El Niño destroys P464-million rice, corn

Amid tight supply, water containers get costlier

The early onset of El Niño has damaged 22,298 metric tons of rice and corn crops, with losses amounting to P464.27 million, as of March 8, 2019.

El Niño destroys P464-million rice, corn
DAMAGE, DEFICIENT. Crops in a cornfield are damaged by the El Niño-induced drought in Mindanao, with the dry spell reducing the country’s water supply. Meanwhile, people in Barangay Barangka in Mandaluyong City (top and below) queue up for water ration from the concessionaire Manila Water even as retailers jack up  the price of purified water.  Ey Acasio
Retailers, according to a dzMM radio report, have already jacked up prices of water drums and pails by as much as P20, now ranging from P90 to P100 each. Purified water, which previously cost P95 per seven liters, is sold at P100 to P105.

A report from the Disaster Risk Reduction and Management Operations Center shows the weather phenomenon, marked by high temperatures and low rainfall, has damaged 13,679 hectares of farmland, affecting 16,034 farmers.

Affected regions include MIMAROPA, Zamboanga Peninsula, Northern Mindanao, Davao Region, Soccksargen and the Bangsamoro Autonomous Region in Muslim Mindanao.

Rice farms sustained the biggest loss at P377.85 million from 9,860 hectares of destroyed rice lands.

This affected 7,851 farmers from the provinces of Occidental Mindoro, Zamboanga del Sur, Zamboanga Sibugay, Misamis Oriental, Davao del Sur, Cotabato and Maguindanao.

Damage to corn crops due to the early dry spell amounted to P86.42 million, with 5,686 MT of standing corn destroyed on 3,819 hectares of farm land.

About 8,183 corn farmers from the provinces of Occidental Mindoro, Zamboanga Sibugay, Zamboanga del Sur, Cotabato and Maguindanao were affected.

The Agriculture department said it has coordinated with local government units to carry out mitigating measures to help farmers.

It has also suggested repositioning pumps and engine sets for water distribution and alerted the Bureau of Soils and Water Management and the Air Force on the need for cloud seeding from March 14 to May 21.

The department has released an initial P18.3 million to regional field offices and the Air Force for the cloud seeding.

Also on Tuesday, the Manila Water Co. said it has no choice but to “severely reduce” water distribution to its over 6 million customers, in view of the low water level at La Mesa Dam as a result of a dry spell.

Geodino Carpio, chief operating officer for MWCI operations, said because of a shortage of raw water supply at La Mesa Dam, the water company has no choice but to implement service interruptions in several parts of its service areas in the east zone of Metro Manila and Rizal as well.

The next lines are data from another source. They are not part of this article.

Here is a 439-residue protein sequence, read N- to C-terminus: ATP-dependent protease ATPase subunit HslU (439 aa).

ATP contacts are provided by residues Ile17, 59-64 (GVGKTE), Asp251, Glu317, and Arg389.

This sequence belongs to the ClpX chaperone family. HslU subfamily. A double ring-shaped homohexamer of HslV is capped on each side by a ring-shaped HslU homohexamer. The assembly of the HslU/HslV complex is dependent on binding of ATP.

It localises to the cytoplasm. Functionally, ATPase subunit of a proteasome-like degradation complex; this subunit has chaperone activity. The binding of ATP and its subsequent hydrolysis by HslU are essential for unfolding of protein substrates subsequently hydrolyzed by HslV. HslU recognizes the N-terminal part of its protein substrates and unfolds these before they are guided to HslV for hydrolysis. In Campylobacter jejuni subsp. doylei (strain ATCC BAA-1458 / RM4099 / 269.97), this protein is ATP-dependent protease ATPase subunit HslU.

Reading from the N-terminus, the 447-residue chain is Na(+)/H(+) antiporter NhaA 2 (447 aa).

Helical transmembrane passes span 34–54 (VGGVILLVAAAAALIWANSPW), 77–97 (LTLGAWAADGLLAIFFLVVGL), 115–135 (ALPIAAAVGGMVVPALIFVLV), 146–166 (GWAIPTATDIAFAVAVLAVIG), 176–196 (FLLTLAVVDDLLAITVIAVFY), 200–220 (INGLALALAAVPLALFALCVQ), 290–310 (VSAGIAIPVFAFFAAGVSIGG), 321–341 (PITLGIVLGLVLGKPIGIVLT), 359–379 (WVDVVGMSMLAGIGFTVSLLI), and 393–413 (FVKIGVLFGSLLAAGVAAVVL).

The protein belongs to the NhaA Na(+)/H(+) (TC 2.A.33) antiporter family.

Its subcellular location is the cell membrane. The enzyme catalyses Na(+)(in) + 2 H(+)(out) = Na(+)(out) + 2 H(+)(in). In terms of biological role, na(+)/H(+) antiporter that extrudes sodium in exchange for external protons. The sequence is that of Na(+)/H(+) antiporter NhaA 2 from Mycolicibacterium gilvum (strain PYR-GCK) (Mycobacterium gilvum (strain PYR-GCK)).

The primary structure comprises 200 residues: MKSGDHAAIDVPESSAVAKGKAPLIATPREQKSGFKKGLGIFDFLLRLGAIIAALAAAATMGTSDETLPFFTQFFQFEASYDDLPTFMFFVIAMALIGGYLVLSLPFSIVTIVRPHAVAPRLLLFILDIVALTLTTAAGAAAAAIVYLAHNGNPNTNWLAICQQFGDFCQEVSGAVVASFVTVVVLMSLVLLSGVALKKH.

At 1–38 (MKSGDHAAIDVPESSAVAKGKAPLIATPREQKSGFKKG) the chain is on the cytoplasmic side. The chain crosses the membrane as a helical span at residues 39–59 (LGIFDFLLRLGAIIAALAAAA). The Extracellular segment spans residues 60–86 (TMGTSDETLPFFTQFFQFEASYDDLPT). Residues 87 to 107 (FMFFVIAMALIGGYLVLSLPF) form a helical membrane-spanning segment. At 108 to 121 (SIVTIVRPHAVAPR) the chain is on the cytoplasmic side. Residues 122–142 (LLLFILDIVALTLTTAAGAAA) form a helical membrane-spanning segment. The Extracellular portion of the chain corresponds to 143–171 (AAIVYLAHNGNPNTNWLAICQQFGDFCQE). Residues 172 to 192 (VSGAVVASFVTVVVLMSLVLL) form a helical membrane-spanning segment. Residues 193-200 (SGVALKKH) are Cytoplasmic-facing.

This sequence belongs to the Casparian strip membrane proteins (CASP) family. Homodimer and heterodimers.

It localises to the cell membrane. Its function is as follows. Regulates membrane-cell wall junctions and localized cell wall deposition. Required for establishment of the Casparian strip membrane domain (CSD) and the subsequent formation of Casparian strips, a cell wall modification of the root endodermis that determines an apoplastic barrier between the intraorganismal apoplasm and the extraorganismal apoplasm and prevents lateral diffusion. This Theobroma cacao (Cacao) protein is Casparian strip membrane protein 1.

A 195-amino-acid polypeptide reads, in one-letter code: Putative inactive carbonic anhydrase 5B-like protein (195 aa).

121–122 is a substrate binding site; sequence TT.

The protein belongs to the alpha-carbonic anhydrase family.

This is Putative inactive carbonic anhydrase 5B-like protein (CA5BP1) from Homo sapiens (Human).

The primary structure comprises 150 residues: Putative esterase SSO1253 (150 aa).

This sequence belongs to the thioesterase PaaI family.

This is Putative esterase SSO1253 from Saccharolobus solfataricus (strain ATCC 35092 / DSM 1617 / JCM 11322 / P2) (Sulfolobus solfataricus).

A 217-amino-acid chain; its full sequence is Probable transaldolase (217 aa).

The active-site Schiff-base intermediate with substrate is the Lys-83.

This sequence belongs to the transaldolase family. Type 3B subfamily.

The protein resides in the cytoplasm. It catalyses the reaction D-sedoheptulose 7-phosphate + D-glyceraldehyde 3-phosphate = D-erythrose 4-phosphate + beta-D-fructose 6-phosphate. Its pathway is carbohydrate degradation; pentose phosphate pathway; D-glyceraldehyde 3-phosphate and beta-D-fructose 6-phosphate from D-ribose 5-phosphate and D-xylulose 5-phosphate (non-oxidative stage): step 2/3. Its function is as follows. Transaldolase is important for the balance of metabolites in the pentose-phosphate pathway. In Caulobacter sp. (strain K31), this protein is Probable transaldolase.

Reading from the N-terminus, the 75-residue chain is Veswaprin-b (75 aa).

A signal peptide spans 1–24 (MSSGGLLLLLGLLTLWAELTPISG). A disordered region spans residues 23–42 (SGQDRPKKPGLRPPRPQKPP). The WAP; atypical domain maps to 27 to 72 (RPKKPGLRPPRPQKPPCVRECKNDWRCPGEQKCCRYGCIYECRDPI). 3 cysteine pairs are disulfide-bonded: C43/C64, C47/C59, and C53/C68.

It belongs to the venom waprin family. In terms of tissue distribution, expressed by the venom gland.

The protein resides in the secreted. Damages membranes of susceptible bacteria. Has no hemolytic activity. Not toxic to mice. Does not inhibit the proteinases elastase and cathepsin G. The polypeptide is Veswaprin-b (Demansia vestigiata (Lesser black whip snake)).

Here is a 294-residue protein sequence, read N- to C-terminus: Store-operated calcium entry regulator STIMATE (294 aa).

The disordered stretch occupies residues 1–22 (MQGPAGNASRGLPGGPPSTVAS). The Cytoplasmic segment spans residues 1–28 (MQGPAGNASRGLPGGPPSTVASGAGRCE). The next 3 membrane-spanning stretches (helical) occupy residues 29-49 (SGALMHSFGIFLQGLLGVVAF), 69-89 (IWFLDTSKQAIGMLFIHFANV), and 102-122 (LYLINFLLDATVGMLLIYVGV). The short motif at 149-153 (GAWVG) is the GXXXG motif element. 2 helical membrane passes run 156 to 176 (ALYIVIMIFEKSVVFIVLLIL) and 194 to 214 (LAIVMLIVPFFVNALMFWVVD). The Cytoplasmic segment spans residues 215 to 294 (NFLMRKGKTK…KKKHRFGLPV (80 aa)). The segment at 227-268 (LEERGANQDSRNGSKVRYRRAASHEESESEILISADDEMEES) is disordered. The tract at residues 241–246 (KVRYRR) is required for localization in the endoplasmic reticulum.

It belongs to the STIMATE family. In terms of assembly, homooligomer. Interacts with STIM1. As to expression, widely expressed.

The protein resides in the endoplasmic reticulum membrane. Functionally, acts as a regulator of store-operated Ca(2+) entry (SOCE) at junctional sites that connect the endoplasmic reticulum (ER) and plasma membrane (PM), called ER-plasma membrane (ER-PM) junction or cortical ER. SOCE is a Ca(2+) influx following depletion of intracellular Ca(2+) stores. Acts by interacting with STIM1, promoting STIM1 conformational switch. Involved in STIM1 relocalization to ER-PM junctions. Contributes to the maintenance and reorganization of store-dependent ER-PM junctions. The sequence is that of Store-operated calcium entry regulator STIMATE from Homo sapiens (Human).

El Niño destroys P464-million rice, corn

“We have to find ways to severely reducing pressure at a single time,” he said.

The water level at Manila Water’s La Mesa Dam plunged to below critical level over the weekend.

But the online news site Rappler said hydrologists from the weather bureau are puzzled by Manila Water’s claim, because La Mesa Dam is only a reserve source of water, as the water concessionaires are supposed to draw water from the Angat Dam, which has not reached its critical level.

Metropolitan Waterworks and Sewerage System Administrator Reynaldo Velasco told CNN Philippines, meanwhile, that he believes Manila Water has always been drawing some water from La Mesa Dam.

“I told them that’s supposed to be reserve, but they have been drawing water. That’s why it’s now on its low,” Velasco told CNN.

Manila Water’s West Zone counterpart, Maynilad, has not reported a supply problem and has even agreed to help Manila Water.

Senator Nancy Binay pointed out that the conflicting statements about a water shortage in Metro Manila have only increased public confusion.

Meanwhile, Senator Juan Edgardo Angara said the government should roll out its action plan in food-growing areas before the drought is in full swing.

“A man-made disaster over a natural disaster is a double whammy that will leave less food on the table for families and less income for farmers,” Angara said.

“There are threats to agriculture in multiple fronts. Government should help farmers battle the many crises they are facing,” he added.

Angara, chairman of the Senate committee on ways and means and vice chairman of the Senate committee on finance, identified four sources of government funds which can be merged to fund El Niño mitigation measures.

These are the Calamity Fund, or what is officially called as the National Disaster Risk Management and Mitigation Fund; the budget of agriculture agencies like the National Irrigation Administration; the Rice Competitiveness Enhancement Fund under the recently passed Republic Act 11203 or the Rice Tariffication Law; and the Department of Social Welfare and Development’s funds to aid distressed families.

El Niño destroys P464-million rice, corn

The P20-billion NDRMM fund can finance preparatory activities in anticipation of an imminent disaster while the P36-billion NIA fund can be used for water-saving measures in government-managed irrigation systems, he said. With PNA

READ: Government vows swift action to ease El Niño-induced water shortage

READ: Philippine-wide alert as El Niño sears North Luzon, Cotabato​

READ: Agriculture prepares to cushion El Niño

READ: El Niño impact heats up early, drought in 22 provinces seen​

Topics: El Niño , Disaster Risk Reduction and Management Operations Center , Bangsamoro Autonomous Region in Muslim Mindanao
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